Stereo And Hi-fi Sound Recording

Magnetic tape also led to the development of the first practical Stereo and hi-fi sound recording systems, recording and reproducing high-fidelity stereophonic sound. With experiments with stereo sound recording dating back to the 1880s and later during the 1930s and 1940s, the many attempts for hi-fi sound recording were held back because of the synchronization problems.

The first main breakthrough in practical stereo and hi-fi sound recording was made by Bell Laboratories. In 1937 they used a practical system consisting of two-channel stereo. Making use of dual optical sound tracks on film, the movie studios were quick to follow and developed three-track and four-track stereo sound recording systems. Walt Disney's Fantasia, released in 1940, was the first commercially-released movie with a complete stereo and hi-fi sound recording.

Meanwhile, by 1943, German audio engineers working on magnetic tape, were said to have developed hi-fi sound recording system. Ampex in the late 1940s was the first to introduce the first commercial two-track tape recorders. Nevertheless, in spite of the availability of multi-track tape, stereo and hi-fi sound recording systems did not become the standard for commercial music recording for some years yet. The scenario changed after the late 1957.

Until the mid 1960s most pop singles were assorted into monophonic sound. Major pop releases were released in both mono and stereo. The early 1970s saw many Sixties pop albums which were made available only in stereo and were originally intended to be released only in mono, the so-called "stereo" version of these albums were made by simply separating the two tracks of the master tape. In the mid Sixties, as stereo and hi-fi sound recording systems became more popular, many of the old mono were re-mastered.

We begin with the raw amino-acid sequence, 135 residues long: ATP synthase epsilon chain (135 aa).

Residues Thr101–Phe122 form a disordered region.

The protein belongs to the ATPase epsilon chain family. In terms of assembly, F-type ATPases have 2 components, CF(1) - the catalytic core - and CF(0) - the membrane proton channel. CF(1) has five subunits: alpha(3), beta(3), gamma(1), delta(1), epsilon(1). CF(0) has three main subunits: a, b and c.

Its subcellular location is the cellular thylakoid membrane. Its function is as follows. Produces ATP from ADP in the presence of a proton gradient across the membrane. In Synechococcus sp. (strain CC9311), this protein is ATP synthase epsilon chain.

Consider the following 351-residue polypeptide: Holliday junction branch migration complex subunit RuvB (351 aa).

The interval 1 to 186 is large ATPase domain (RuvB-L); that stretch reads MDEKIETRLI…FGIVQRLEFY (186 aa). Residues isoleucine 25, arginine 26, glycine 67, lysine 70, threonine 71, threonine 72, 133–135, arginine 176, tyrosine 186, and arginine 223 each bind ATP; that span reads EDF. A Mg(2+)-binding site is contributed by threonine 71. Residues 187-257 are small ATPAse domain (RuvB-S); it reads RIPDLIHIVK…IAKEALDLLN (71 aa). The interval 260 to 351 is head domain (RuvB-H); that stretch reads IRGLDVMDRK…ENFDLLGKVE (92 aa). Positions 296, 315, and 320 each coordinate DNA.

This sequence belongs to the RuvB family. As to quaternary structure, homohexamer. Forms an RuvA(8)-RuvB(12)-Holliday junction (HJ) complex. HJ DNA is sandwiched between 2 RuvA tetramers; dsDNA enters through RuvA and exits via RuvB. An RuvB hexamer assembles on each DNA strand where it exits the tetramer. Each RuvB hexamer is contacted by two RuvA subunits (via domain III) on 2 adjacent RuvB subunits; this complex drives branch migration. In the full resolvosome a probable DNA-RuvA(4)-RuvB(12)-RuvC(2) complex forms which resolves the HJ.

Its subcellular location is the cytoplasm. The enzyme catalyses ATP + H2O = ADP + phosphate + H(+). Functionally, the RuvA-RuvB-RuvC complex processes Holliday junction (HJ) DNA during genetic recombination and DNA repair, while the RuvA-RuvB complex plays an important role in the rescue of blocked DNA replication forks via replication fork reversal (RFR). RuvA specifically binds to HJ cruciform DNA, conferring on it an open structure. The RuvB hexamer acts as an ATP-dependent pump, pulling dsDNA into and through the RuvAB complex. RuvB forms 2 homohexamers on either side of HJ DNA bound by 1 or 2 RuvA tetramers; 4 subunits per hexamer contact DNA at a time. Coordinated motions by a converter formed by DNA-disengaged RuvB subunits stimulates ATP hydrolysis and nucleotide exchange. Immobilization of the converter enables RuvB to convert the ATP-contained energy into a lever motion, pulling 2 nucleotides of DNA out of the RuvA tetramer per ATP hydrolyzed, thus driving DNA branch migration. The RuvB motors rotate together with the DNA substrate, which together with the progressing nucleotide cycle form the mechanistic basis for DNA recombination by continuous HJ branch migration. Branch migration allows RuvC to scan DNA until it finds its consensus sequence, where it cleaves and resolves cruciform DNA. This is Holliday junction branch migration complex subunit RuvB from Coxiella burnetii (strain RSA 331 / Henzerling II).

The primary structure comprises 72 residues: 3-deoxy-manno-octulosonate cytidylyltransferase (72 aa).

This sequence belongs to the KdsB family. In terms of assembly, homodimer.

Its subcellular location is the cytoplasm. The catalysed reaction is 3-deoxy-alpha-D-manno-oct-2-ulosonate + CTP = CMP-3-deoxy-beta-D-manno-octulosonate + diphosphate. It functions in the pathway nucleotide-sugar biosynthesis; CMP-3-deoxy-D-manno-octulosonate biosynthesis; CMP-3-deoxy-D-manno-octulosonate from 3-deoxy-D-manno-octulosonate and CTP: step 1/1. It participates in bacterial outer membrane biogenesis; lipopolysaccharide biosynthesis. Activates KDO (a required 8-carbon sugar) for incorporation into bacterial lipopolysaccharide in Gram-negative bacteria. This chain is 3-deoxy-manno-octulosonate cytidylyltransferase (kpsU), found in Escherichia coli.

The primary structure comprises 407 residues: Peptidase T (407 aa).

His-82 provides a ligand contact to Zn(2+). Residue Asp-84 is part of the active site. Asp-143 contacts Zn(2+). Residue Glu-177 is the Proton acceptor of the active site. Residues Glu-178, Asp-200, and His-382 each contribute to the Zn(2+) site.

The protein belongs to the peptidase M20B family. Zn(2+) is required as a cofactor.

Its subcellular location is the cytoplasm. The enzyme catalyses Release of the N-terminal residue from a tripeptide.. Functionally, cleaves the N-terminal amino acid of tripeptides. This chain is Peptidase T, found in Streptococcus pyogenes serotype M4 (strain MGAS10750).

Stereo sound recording, also known as Stereophonic sound, is the replication of sound using two or more independent audio channels, through a balanced arrangement of loudspeakers so as to create the impression of sound being heard from various directions, as one is able to in natural hearing. Today, stereo and hi-fi sound recording systems are used in FM broadcasting, Digital Audio Broadcasting and in several television systems.

High fidelity or hi-fi sound recording is used to refer to high-quality reproduction of sound, using expensive equipment. There are minimal amounts of noise and distortion with an accurate frequency response.

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